The Notting Hill Housing Trust (NHHT) plans to build 1,400 homes along the North Circular Road in Enfield. These will probably house about 3,500 people of which a significant proportion are bound to be children. All these people will need the obvious services: shops, nurseries, schools and medical care. And, because the new homes will have relatively few parking spaces, the facilities need to be on the doorstep.
So far so obvious - but all the relevant public services are full or overloaded. A local GP practice has to cope with twice the planned number of patients but can't get funding for additional space. The local schools are full, as is Bowes School nursery.
All of this is well-known to the local community, the Council and the NHHT. Yet nothing has been done.
But now we have an opportunity. The Council has just finished a consultation on the future of the Ritz Parade. It even said that the Parade should be developed as a community hub - but was vague on the details.
What we need
Enfield Green Party is pleased to help out. In our submission we said that the initial facilities should include:
- A range of shops sufficient to the meet the daily and weekly shopping needs of local residents
- A medical centre serving as a base for community health professionals as well as a GP surgery.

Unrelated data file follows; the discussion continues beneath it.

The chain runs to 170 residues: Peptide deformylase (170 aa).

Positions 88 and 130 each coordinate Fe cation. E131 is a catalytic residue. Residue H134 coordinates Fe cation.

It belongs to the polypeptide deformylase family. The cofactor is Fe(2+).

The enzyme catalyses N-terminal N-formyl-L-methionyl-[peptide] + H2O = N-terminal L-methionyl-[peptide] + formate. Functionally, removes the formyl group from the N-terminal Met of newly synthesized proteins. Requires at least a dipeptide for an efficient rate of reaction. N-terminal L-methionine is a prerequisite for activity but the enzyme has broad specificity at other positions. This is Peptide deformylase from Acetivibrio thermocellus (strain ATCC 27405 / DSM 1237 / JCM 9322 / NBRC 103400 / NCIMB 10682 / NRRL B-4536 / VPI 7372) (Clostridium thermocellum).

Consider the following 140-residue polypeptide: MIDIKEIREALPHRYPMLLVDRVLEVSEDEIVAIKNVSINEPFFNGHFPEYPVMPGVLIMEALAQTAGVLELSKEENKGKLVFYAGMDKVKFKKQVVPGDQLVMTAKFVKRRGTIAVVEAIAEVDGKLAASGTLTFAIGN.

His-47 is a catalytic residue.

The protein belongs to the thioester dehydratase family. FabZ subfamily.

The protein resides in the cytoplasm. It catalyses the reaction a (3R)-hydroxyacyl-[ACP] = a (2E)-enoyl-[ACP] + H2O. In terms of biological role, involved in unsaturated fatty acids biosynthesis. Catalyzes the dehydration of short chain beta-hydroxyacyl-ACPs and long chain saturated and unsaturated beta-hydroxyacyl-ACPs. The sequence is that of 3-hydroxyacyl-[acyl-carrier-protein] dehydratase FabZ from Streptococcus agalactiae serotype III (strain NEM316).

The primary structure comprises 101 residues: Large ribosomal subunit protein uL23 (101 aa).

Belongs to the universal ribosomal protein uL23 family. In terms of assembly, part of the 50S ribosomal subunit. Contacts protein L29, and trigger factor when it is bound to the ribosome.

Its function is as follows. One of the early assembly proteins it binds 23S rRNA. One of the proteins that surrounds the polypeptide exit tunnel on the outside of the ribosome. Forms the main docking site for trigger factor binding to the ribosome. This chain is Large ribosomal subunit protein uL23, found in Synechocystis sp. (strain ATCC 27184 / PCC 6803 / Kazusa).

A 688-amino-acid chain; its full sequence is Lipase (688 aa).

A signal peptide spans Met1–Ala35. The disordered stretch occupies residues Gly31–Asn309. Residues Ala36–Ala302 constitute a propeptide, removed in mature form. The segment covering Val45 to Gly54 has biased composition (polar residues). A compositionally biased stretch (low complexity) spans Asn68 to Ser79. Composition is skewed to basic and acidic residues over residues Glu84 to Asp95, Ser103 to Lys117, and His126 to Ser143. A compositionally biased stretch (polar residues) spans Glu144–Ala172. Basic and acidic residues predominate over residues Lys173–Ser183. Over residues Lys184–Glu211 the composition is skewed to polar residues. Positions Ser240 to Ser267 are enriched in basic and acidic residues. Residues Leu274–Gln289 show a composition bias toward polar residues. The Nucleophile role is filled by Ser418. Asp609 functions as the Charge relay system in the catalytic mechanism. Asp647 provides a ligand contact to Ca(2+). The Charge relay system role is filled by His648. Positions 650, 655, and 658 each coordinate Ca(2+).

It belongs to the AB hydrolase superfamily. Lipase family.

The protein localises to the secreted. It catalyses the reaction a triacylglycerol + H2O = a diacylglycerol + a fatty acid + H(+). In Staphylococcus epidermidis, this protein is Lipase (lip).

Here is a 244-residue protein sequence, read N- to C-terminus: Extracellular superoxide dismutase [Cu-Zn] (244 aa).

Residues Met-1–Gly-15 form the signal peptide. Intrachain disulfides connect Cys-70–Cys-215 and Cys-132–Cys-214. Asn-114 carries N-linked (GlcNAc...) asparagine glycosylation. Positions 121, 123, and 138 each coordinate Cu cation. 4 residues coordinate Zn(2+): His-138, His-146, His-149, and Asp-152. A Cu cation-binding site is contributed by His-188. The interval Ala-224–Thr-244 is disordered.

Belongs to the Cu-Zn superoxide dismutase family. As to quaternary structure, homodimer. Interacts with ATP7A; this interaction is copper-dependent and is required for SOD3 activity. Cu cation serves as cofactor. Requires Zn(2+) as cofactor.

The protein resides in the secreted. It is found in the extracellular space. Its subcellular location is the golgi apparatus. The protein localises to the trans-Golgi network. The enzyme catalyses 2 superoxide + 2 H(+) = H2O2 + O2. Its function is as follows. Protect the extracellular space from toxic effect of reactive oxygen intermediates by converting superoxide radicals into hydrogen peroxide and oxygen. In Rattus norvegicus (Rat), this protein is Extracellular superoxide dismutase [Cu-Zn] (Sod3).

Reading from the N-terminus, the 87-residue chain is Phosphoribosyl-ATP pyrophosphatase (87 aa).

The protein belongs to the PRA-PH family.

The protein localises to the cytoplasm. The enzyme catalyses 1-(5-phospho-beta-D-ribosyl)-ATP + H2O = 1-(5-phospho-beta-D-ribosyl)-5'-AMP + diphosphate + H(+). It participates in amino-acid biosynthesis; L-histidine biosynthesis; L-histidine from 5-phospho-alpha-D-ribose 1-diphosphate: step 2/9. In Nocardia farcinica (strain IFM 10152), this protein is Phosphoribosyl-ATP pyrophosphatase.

- A nursery
- Meeting rooms for community events – at least matching those now available in the Jehovah's Witness's Hall.
The proximity of the North Circular Road is a problem of course in terms of road safety and air pollution. Air pollution causes an estimated 9,000 deaths per year in London alone. Therefore any development should ensure that air pollution within buildings is kept to a safe level.
But it won't be enough to just produce the cheapest buildings that meet the initial needs. Good design is essential and there must be flexibility. Therefore there should be sufficient non-residential space to allow for expansion of the community facilities in the future. Facilities should be provided in ways that allow for changes in the use of space.
There are some technical needs too since buildings are so long-lived. So all development should be to the highest environmental standards. In particular, energy-efficiency should reach the passivhaus standard.
Who should pay?
Schools are obviously the Council's responsibility. We recognise that all local authorities face appalling financial pressures due to the government's ridiculous and inhumane austerity policies (but that's a topic for another occasion). We also recognise that the new residents will pay millions of pounds in Council Tax whilst NHHT will, by law, contribute to infrastructure costs. In nay case, school places are essential both socially and legally.
The other facilities and the road crossing pose different questions. We start from the fact that the NHHT is a charity that will, when it's finished, have made a great deal of money from property development. It would therefore be wholly appropriate, in terms of both corporate social responsibility and fulfilment of the Trust's charitable objectives, that NHHT should provide or pay for these facilities.
Meeting these needs should be seen, by the Trust, the Council and the local community as one way in which it discharges its fundamental charitable purpose – not as a distraction from house-building.